poor man's LDAP
Fed up of the overhead of "lightweight" directory services (read: LDAP) or configuration management services (e.g., Puppet), I finally cobbled together the part that everyone uses: distributing key documents among machines.
LDAP (and, heaven help us, NIS) just isn't right for handling small
Linux networks (5-20 machines) consisting mainly of homogeneous
workstations. My particular pain point is lab-style networks, where
all members of the lab should have an account on every workstation
since desks are on a first-come first-serve basis. Since I've been
dealing with this scenario before the common configuration management
solutions were popularized,
pmldap duplicates some effort. Since it
is written in plain-vanilla
pmldap is far simpler and less
comprehensive. But if all you need to do is synchronize a few key
files, dealing with the overhead of directory or configuration
management services is overkill.
Setup machines with ssh access and configure a server with ssh aliases (in
/etc/hosts) for each machine name (thus far,
pmldaponly partly handles this, with the
authorize-machinescript--free to pull request more complete functionality). Update the
configfile with the files/paths desired.
Place all machine names in the
machinesfile, one on each line.
sharedfolder, underneath which is the full path to the files you want merged with the client machines. E.g.,
shared/etc/passwdwould contain the additional users you wish to add to the client systems.
setupscript to copy all the necessary source files from the target machines into the
sourcefolder. At this point, there is a "clean" set of files in the
sharedfolder that will be merged with the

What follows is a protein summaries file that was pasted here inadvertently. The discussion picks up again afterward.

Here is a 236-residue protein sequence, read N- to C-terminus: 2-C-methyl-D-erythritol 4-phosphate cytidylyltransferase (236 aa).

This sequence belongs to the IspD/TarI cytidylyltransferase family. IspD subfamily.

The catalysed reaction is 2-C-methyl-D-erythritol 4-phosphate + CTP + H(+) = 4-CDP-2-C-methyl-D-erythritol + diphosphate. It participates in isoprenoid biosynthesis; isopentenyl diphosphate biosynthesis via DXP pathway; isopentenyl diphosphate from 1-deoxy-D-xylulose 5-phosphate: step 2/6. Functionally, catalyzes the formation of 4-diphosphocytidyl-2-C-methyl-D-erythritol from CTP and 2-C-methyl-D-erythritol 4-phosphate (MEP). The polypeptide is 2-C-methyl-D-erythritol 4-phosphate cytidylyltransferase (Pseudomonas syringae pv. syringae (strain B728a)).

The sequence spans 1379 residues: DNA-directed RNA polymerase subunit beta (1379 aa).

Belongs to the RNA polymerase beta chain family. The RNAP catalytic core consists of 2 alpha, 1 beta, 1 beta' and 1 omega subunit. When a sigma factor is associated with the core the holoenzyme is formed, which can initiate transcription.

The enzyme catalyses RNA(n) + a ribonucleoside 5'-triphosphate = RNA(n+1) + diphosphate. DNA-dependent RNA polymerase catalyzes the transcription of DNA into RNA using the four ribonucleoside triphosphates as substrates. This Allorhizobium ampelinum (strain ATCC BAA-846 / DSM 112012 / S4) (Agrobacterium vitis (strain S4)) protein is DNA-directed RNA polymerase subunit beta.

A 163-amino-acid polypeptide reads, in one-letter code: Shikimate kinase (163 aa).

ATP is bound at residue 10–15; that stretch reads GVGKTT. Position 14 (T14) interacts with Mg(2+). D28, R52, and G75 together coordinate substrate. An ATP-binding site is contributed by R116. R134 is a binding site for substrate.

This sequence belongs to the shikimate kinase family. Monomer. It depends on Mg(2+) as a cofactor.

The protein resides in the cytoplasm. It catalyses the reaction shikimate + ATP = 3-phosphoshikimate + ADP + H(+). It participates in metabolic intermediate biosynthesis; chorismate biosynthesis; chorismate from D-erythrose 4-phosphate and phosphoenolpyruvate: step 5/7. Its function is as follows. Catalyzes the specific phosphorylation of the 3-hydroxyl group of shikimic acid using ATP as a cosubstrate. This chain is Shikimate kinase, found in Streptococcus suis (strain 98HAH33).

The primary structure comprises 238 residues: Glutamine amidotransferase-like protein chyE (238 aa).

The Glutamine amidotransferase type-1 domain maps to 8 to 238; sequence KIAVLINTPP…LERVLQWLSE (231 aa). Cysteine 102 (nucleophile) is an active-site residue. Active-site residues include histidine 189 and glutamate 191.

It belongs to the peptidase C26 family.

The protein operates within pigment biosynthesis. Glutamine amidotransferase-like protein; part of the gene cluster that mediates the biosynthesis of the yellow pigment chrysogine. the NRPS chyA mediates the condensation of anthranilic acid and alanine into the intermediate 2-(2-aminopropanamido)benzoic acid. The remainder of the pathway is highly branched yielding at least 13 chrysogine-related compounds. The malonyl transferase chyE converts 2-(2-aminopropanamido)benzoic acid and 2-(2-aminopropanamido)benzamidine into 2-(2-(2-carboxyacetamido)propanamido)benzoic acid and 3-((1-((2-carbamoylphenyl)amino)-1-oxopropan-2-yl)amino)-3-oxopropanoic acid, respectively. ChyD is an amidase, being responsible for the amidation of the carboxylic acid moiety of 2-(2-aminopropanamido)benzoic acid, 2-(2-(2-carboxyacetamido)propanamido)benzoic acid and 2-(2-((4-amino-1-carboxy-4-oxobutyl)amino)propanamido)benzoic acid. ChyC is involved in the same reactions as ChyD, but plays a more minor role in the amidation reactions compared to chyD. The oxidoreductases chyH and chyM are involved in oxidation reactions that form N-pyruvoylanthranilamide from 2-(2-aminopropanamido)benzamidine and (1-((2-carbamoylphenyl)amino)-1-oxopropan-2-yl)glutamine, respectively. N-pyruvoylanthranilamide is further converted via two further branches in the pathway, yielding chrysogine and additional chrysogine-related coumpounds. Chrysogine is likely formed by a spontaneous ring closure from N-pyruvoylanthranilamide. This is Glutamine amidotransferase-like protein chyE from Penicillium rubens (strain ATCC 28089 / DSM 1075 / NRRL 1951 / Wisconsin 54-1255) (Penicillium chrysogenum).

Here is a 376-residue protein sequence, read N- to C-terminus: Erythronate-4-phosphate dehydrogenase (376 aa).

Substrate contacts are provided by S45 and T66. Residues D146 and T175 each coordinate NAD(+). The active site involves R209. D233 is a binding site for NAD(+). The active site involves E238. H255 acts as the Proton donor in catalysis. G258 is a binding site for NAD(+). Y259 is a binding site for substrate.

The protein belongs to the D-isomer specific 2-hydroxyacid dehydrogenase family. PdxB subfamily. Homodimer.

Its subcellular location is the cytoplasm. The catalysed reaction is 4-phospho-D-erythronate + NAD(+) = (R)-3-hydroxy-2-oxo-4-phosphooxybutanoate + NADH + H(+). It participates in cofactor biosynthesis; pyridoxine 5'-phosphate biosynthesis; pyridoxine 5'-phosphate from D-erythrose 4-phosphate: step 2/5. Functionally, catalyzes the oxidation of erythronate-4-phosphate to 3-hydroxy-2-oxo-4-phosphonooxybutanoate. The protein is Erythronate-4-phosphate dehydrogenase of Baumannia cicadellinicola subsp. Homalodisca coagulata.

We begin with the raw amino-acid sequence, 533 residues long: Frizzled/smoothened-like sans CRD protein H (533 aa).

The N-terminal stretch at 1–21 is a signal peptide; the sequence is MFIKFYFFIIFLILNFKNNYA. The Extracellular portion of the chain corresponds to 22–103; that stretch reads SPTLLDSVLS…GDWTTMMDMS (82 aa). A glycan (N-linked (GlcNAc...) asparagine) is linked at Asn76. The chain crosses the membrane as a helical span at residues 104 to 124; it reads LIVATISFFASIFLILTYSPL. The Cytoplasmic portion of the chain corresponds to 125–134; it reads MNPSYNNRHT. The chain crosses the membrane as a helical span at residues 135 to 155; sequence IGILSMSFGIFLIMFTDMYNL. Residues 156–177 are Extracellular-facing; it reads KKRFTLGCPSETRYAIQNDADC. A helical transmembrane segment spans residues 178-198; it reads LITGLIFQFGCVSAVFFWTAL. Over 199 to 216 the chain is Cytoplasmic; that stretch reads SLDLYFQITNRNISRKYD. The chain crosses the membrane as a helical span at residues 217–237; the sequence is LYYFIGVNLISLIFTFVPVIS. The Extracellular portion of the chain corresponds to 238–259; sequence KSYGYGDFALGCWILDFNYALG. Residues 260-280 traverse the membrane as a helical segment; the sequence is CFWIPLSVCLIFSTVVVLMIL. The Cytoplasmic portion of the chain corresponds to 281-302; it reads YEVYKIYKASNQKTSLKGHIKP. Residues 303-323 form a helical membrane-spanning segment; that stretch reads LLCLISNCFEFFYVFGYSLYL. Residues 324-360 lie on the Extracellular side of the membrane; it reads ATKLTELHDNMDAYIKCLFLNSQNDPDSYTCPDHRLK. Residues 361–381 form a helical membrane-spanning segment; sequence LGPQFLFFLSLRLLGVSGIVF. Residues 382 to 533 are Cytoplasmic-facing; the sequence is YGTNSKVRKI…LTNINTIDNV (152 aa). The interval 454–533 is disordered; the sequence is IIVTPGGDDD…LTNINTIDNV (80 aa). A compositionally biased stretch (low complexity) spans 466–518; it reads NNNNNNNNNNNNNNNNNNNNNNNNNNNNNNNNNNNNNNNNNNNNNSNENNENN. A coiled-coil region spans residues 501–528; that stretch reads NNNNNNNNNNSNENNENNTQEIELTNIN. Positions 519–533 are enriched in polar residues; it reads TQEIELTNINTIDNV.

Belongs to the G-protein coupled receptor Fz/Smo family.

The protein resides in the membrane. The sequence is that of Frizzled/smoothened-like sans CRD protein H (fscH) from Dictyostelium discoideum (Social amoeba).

sourcefiles. Every file in the
sourcefolder will be merged with the files in the
sharedfolder according to its extension:
.beforewill be merged before,
afterwill go after the shared contents, and the plain file will override the contents of the shared files. You should manually update files depending on whether you them merged before or after (not doing anything results in no merge).
syncscript will handle the actual file merging in a
scpthese files to the client machines. Thanks to the merging, you can keep, say, a canonical list of users under the
sharedfolder and these will be merged with the system users copied from the
cmdscript will run a command (say, apt-get, yum, pacman, etc.) on all the client machines.
useraddis a simplified
bashreimplementation of the
passwdcommand that operates on the
sharedfolder instead of the system folder. It also generates the text of an email (derived from the
messagefile) that may contain instructions for new network users.
authorize-machinescript can be used to copy the appropriate
authorized_keysfile to the client machines for bootstrapping.
If the first argument to
cmd is a file, then
use this file as the machine list, effectively synchronizing or
running a command on the specified group of machines. For example, in
a heterogeneous environment in which you have Red Hat and Debian
machines in the
machines file, you may wish to create
redhat files, containing the list of machines that run Debian and
Red Hat, respectively. You may then use
./cmd debian apt-get ... ./cmd redhat yum ...
to install packages on different groups of machines.
bash, openssl, ssh
Test these scripts in a sandbox environment first. I am not
pmldap (or anything else) doing damage. There is a
DRYRUN parameter in the